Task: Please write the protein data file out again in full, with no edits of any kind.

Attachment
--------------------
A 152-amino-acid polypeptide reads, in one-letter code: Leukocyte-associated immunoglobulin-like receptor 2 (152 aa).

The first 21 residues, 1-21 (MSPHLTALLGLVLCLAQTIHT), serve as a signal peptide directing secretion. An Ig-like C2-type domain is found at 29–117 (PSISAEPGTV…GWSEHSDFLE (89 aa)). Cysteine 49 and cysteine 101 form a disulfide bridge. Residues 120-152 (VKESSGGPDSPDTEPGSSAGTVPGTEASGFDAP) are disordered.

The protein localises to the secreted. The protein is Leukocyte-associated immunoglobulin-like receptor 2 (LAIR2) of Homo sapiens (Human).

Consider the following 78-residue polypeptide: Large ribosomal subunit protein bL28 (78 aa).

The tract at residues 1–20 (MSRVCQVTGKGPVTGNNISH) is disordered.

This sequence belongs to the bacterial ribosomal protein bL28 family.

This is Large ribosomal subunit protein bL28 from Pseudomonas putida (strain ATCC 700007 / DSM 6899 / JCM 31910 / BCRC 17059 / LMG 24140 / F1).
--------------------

A 152-amino-acid polypeptide reads, in one-letter code: Leukocyte-associated immunoglobulin-like receptor 2 (152 aa).

The first 21 residues, 1-21 (MSPHLTALLGLVLCLAQTIHT), serve as a signal peptide directing secretion. An Ig-like C2-type domain is found at 29–117 (PSISAEPGTV…GWSEHSDFLE (89 aa)). Cysteine 49 and cysteine 101 form a disulfide bridge. Residues 120-152 (VKESSGGPDSPDTEPGSSAGTVPGTEASGFDAP) are disordered.

The protein localises to the secreted. The protein is Leukocyte-associated immunoglobulin-like receptor 2 (LAIR2) of Homo sapiens (Human).

Consider the following 78-residue polypeptide: Large ribosomal subunit protein bL28 (78 aa).

The tract at residues 1–20 (MSRVCQVTGKGPVTGNNISH) is disordered.

This sequence belongs to the bacterial ribosomal protein bL28 family.

This is Large ribosomal subunit protein bL28 from Pseudomonas putida (strain ATCC 700007 / DSM 6899 / JCM 31910 / BCRC 17059 / LMG 24140 / F1).